Telomerase, the enzyme that maintains telomeres, preferentially lengthens short telomeres. The S. cerevisiae Pif1 DNA helicase inhibits both telomerase-mediated telomere lengthening and de novo telomere addition at double strand breaks (DSB). Here, we report that the association of the telomerase subunits Est2 and Est1 at a DSB was increased in the absence of Pif1, as it is at telomeres, suggesting that Pif1 suppresses de novo telomere addition by removing telomerase from the break. To determine how the absence of Pif1 results in telomere lengthening, we used the single telomere extension assay (STEX), which monitors lengthening of individual telomeres in a single cell cycle. In the absence of Pif1, telomerase added significantly more telomeric DNA, an average of 72 nucleotides per telomere compared to the 45 nucleotides in wild type cells, and the fraction of telomeres lengthened increased almost four-fold. Using an inducible short telomere assay, Est2 and Est1 no longer bound preferentially to a short telomere in pif1 mutant cells while binding of Yku80, a telomere structural protein, was unaffected by the status of the PIF1 locus. Two experiments demonstrate that Pif1 binding is affected by telomere length: Pif1 (but not Yku80) -associated telomeres were 70 bps longer than bulk telomeres, and in the inducible short telomere assay, Pif1 bound better to wild type length telomeres than to short telomeres. Thus, preferential lengthening of short yeast telomeres is achieved in part by targeting the negative regulator Pif1 to long telomeres.
Lin, Kah-Wai, et al.Proteomics of yeast telomerase identified Cdc48-Npl4-Ufd1 and Ufd4 as regulators of Est1 and telomere length.”. Nat Commun 6 (2015): , 6, 8290. Web.Abstract
Almost 400 genes affect yeast telomere length, including Est1, which is critical for recruitment and activation of telomerase. Here we use mass spectrometry to identify novel telomerase regulators by their co-purification with the telomerase holoenzyme. In addition to all known subunits, over 100 proteins are telomerase associated, including all three subunits of the essential Cdc48-Npl4-Ufd1 complex as well as three E3 ubiquitin ligases. The Cdc48 complex is evolutionarily conserved and targets ubiquitinated proteins for degradation. Est1 levels are ∼40-fold higher in cells with reduced Cdc48, yet, paradoxically, telomeres are shorter. Furthermore, Est1 is ubiquitinated and its cell cycle-regulated abundance is lost in Cdc48-deficient cells. Deletion of the telomerase-associated E3 ligase, Ufd4, in cdc48-3 cells further increases Est1 abundance but suppresses the telomere length phenotype of the single mutant. These data argue that, in concert with Ufd4, the Cdc48 complex regulates telomerase by controlling the level and activity of Est1.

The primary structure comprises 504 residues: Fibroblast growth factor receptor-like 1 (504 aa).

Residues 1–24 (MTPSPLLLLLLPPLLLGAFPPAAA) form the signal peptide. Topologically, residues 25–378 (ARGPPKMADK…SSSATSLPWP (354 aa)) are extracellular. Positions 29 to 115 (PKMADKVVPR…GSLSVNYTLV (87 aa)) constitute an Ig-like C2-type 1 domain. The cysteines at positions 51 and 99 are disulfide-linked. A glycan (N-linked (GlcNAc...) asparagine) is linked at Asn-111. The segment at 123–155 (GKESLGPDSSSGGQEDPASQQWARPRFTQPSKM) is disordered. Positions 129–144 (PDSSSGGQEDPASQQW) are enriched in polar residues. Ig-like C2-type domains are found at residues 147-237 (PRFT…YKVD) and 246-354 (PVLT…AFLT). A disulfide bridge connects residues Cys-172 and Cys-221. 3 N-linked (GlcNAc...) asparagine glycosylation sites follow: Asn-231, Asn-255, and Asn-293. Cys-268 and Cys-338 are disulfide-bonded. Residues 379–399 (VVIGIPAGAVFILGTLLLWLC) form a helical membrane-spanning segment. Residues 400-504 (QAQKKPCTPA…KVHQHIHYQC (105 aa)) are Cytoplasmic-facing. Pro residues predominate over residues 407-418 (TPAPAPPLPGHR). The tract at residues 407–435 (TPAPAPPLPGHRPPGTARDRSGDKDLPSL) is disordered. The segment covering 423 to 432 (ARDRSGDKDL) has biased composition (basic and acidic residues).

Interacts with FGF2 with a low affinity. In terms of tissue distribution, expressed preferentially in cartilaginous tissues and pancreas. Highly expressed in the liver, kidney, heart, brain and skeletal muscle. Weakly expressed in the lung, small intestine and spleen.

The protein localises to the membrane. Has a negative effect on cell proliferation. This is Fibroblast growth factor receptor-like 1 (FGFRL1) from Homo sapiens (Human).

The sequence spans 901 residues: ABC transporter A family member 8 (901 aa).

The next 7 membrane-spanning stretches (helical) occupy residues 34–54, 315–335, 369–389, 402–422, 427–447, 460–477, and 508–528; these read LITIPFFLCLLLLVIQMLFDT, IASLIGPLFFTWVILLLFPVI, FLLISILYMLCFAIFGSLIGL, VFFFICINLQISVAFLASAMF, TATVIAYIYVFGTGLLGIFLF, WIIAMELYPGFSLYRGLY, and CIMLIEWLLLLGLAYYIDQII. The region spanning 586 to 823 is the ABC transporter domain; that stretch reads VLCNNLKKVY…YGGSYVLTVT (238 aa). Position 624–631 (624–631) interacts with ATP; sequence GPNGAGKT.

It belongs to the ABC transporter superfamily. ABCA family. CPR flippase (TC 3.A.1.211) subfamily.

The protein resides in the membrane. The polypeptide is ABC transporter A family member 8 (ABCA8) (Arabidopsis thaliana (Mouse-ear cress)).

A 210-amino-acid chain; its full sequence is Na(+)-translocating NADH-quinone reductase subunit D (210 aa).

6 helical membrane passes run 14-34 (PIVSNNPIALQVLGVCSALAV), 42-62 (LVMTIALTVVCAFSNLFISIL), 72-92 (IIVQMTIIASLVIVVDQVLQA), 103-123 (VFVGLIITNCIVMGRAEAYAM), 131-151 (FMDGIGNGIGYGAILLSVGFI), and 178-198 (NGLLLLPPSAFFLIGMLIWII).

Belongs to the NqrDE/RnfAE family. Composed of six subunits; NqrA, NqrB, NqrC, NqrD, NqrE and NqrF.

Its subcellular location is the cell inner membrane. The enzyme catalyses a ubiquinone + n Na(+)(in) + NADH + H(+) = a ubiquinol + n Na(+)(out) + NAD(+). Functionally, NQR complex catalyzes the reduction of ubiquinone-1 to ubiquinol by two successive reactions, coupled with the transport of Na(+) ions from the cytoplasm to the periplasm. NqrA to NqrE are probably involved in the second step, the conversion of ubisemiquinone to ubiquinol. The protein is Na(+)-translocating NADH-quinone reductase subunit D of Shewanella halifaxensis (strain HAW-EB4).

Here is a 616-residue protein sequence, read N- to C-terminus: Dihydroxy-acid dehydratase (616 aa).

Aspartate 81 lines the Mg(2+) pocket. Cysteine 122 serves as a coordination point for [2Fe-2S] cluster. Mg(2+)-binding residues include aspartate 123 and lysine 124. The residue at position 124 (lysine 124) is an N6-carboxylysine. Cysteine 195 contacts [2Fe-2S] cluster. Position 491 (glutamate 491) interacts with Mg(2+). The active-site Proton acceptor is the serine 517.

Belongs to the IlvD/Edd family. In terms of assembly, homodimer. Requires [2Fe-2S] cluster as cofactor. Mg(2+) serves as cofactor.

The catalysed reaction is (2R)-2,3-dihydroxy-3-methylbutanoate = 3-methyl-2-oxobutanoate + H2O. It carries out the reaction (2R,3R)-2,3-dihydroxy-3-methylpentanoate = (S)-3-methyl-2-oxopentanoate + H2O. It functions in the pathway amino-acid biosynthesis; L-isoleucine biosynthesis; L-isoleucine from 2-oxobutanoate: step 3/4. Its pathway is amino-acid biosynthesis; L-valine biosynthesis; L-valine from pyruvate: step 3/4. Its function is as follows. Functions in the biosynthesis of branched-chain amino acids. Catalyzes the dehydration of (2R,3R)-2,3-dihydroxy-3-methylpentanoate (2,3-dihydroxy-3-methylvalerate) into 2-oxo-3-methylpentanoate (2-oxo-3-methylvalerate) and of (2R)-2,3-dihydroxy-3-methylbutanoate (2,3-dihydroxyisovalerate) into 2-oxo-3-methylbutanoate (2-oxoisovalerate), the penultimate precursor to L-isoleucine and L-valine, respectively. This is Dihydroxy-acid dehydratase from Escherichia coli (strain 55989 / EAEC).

Webb, Christopher J, and Virginia A Zakian. “Telomerase RNA stem terminus element affects template boundary element function, telomere sequence, and shelterin binding.”. Proc Natl Acad Sci U S A 112.36 (2015): , 112, 36, 11312-7. Web.Abstract
The stem terminus element (STE), which was discovered 13 y ago in human telomerase RNA, is required for telomerase activity, yet its mode of action is unknown. We report that the Schizosaccharomyces pombe telomerase RNA, TER1 (telomerase RNA 1), also contains a STE, which is essential for telomere maintenance. Cells expressing a partial loss-of-function TER1 STE allele maintained short stable telomeres by a recombination-independent mechanism. Remarkably, the mutant telomere sequence was different from that of wild-type cells. Generation of the altered sequence is explained by reverse transcription into the template boundary element, demonstrating that the STE helps maintain template boundary element function. The altered telomeres bound less Pot1 (protection of telomeres 1) and Taz1 (telomere-associated in Schizosaccharomyces pombe 1) in vivo. Thus, the S. pombe STE, although distant from the template, ensures proper telomere sequence, which in turn promotes proper assembly of the shelterin complex.
Webb, Christopher J, and Virginia A Zakian. “Telomere les(i/s)ons from a telomerase RNA mutant.”. Cell Cycle 14.24 (2015): , 14, 24, 3769-70. Web.
2014
Sabouri, Nasim, John A Capra, and Virginia A Zakian. “The essential Schizosaccharomyces pombe Pfh1 DNA helicase promotes fork movement past G-quadruplex motifs to prevent DNA damage.”. BMC Biol 12 (2014): , 12, 101. Web.Abstract